Critical Reflection in Health and Social Care

Critical Reflection in Health and Social Care

Critical Reflection in Health and Social Care

Critical Reflection in Health and Social Care


"... the book makes an excellent contribution to the library of those keen to delve further into the realm of critical reflection, understand various interpretations of interdisciplinary practices, and use these to aid their own and others' professional practice, exploration and development." Learning in Health and Social Care How can professionals reflect critically on the aspects of their work they take for granted? How can professionals practise with creativity, intelligence and compassion? What current methods and frameworks are available to assist professionals to reflect critically on their practice? The use of critical reflection in professional practice is becoming increasingly popular across the health professions as a way of ensuring ongoing scrutiny and improved concrete practice - skills transferable across a variety of settings in the health, social care and social work fields. This book showcases current work within the field of critical reflection throughout the world and across disciplines in health and social care as well as analyzing the literature in the field. Critical Reflection in Health and Social Care reflects the transformative potential of critical reflection and provides practitioners, students, educators and researchers with the key concepts and methods necessary to improve practice through effective critical reflection. Contributors: Gurid Aga Askeland, Andy Bilson, Fran Crawford, Jan Fook, Lynn Froggett , Sue Frost, Fiona Gardner, Jennifer Lehmann, Marceline Naudi, Bairbre Redmond, Gerhard Reimann, Colin Stuart, Pauline Sung-Chan, Carolyn Taylor, Susan White, Elizabeth Whitmore, Angelina Yuen-Tsang.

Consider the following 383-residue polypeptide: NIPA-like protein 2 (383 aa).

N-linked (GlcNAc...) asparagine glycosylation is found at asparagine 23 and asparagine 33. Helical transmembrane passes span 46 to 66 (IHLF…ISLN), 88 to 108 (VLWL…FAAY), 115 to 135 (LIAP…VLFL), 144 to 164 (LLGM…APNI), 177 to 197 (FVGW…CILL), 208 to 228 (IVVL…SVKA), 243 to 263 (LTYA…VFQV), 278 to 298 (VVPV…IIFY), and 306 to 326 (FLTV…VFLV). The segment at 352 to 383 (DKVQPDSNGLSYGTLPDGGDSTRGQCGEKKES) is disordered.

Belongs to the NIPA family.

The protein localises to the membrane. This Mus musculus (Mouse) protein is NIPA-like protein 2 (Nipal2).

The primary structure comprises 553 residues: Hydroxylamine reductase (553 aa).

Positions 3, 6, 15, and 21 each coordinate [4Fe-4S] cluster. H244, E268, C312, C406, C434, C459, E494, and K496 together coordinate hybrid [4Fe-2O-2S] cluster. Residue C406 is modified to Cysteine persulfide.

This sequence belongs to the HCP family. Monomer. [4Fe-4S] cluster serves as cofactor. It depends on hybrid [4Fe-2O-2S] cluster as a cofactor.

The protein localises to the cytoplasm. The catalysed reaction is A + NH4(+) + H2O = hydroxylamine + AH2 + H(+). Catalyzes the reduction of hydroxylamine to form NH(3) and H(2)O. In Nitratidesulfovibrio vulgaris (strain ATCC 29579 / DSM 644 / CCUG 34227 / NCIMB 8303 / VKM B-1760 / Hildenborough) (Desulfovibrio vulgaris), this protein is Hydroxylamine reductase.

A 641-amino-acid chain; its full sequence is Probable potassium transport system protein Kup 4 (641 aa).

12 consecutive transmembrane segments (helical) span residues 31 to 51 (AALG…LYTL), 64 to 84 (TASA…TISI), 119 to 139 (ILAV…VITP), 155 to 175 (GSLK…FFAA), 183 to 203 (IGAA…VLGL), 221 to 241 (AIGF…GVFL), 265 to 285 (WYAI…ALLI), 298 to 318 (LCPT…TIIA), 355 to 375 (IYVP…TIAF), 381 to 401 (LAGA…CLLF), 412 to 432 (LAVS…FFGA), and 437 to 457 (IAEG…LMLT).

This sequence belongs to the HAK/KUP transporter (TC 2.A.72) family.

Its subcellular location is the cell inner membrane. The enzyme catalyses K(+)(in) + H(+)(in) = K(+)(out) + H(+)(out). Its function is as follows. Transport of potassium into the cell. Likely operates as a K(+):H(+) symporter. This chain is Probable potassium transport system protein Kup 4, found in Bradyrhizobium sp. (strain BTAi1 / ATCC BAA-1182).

[M]ost of our mental and active life is of the immediate coping variety, which is
transparent, stable, and grounded in our personal histories. Because it is so
immediate, not only do we not see it, we do not see that we do not see it, and this
is why so few people have paid any intention to it.

(Varela 1992: 19)

This book is aimed at providing practitioners, educators and researchers in health and welfare with concepts and methods to help them to 'see what they do not see'. There is a growing interest in the improvement of professional practice in health and welfare settings. the policy climate in the Western world during the last decade has fostered an outcome-oriented 'what works?' approach. Codified knowledge in various forms has come to be defined as a safe and secure base for decision-making. Such knowledge is ostensibly insulated from, and uncontaminated by, the contingencies and errors of everyday practice. the efficacy of interventions is clearly crucially important, but an exclusive focus on narrow outcome indicators can lead to a conspicuous neglect of other areas of professional activity. the complex processes by which professionals formulate their understandings have remained seriously underexplored in policy initiatives.

In contrast, the use of critical reflection is becoming increasingly promoted across the professions as one way of ensuring ongoing scrutiny and improved practice skills in the 'swampy lowlands' (Schön 1987: 3) where cookbook knowledge is difficult to apply. This book arises out of the editors' teaching and research experience in professional education, and in particular their experience in the use of critical reflection with a variety of disciplines and professional groups in the health, social care and social work fields. the aim is to present a range of approaches to interrogating practice in such a way that the hidden, tacit, or taken-for-granted aspects may be properly understood and debated. the tacit dimension has tended to be constructed as in some way unknowable. But, it is essential that we consider how it may be opened up for investigation and how professionals may be assisted to develop a critical perspective upon it.

Our aim as editors has been to showcase work, currently taking place . . .

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